Every business is essentially a legal entity, with certain rights and obligations that correspond to the type and size of business, its legal business structure, its location, and other distinctions. Some of the more common types of legal restrictions on businesses include professional licensing, permits, zoning ordinances, and surety bonds. It is important that you do your research into these particular restrictions before starting any new business, since a seemingly innocent oversight can result in serious legal troubles.
This article focuses on these legal restrictions. See FindLaw's Starting a Business section for additional articles and resources.
Legal Restrictions on Professionals
Many states permit practitioners of licensed professions (such as law, accountancy, medicine, chiropractic, psychology, dentistry, architecture, and engineering) to elect to practice under any one of three forms of liability-limiting entity: corporations, limited liability companies, and limited liability partnerships.
In states where it is permitted, the professional's interest in practicing through a liability-limiting entity is legislatively balanced against the client's right to redress for professional malpractice. The legislation generally does not affect the professional's liability for malpractice but permits the professional to have limited liability for other debts or obligations of the business. Professional entities incorporated under such laws are governed by the law under which the entity was formed as well as the requirements of the applicable licensing board.
Professionals who wish to practice through a liability-limiting entity should consult a business law attorney who will ensure that they obtain limited liability to the extent possible while meeting the stringent requirements of the professional licensing board.
Special Licensing and Permit Considerations
A new or expanded existing business may be required to obtain business, occupational or environmental licenses or permits. Such licenses and permits are required by federal, state, and/or local laws to serve the following purposes:
Many states have a bureau of business licenses which serves as a clearinghouse of information about federal, state and local licenses and permits. Many of these bureaus publish a free directory of licenses and permits which contains a complete list of regulated activities and names and addresses of regulating agencies. In addition to the licensing requirements imposed by the federal government and states, some local governments also require that certain kinds of business activities be licensed on a local level. Local licensure ranges from the filing of a registration form and payment of a small fee to compliance with ordinances specific to the type of business. The licensing department of the municipality where the business is located or intends to conduct business can provide the details.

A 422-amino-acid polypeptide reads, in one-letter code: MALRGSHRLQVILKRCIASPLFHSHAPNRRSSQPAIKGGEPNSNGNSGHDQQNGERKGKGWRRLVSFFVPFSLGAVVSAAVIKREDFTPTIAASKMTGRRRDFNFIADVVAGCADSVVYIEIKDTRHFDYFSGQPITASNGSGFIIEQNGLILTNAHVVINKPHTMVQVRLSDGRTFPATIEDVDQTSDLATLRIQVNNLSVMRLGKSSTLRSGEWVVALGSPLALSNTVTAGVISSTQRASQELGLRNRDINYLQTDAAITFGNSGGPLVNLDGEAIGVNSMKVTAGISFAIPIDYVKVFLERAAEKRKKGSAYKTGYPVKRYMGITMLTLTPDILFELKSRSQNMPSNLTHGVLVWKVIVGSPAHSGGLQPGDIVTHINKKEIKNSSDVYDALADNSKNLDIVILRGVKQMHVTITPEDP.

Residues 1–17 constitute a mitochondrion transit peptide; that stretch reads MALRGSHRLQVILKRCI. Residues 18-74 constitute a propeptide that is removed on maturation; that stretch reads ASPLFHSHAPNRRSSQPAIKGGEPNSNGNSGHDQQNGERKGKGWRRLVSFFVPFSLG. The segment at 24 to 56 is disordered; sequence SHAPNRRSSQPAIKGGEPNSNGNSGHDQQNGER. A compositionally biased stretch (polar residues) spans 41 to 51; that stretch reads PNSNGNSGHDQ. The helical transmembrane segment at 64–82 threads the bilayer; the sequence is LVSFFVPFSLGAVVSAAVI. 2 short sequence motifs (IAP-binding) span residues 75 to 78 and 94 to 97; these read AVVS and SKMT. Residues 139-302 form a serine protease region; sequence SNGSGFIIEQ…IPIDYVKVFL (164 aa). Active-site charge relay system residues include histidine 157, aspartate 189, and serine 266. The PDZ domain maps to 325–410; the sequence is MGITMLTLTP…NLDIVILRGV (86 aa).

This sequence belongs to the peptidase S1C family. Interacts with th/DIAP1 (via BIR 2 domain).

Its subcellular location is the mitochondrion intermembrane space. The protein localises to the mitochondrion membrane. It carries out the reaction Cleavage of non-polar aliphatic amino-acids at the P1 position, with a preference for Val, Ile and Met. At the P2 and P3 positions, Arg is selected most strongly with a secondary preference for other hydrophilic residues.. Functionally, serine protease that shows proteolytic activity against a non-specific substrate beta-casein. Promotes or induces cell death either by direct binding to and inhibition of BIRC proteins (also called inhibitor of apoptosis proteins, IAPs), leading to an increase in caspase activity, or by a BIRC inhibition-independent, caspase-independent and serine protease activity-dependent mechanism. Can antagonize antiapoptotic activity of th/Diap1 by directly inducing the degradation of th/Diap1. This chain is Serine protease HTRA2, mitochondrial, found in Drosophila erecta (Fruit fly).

Local zoning boards or planning commissions should also be contacted early in your business planning to ascertain whether there are any restrictions on business activities at the location where you intend to conduct your business. This is especially true if you intend to operate your business out of your home or are entering a heavily regulated business, such as a medical marijuana dispensary.
State and local governments often require that licensed businesses obtain surety bonds. A surety bond is similar to an insurance policy, guaranteeing the performance of obligations assumed by contract or imposed by law. Businesses that contract with governmental agencies generally must be bonded. Private firms, particularly in the construction industry, commonly require bonding as well.
Get Professional Help From a Business Attorney
The best way to ensure compliance with the various professional, zoning, and other legal limitations on businesses is to work with a qualified attorney. If you need help determining which licenses you need in order to do business, consider meeting with a business and commercial law attorney in your area.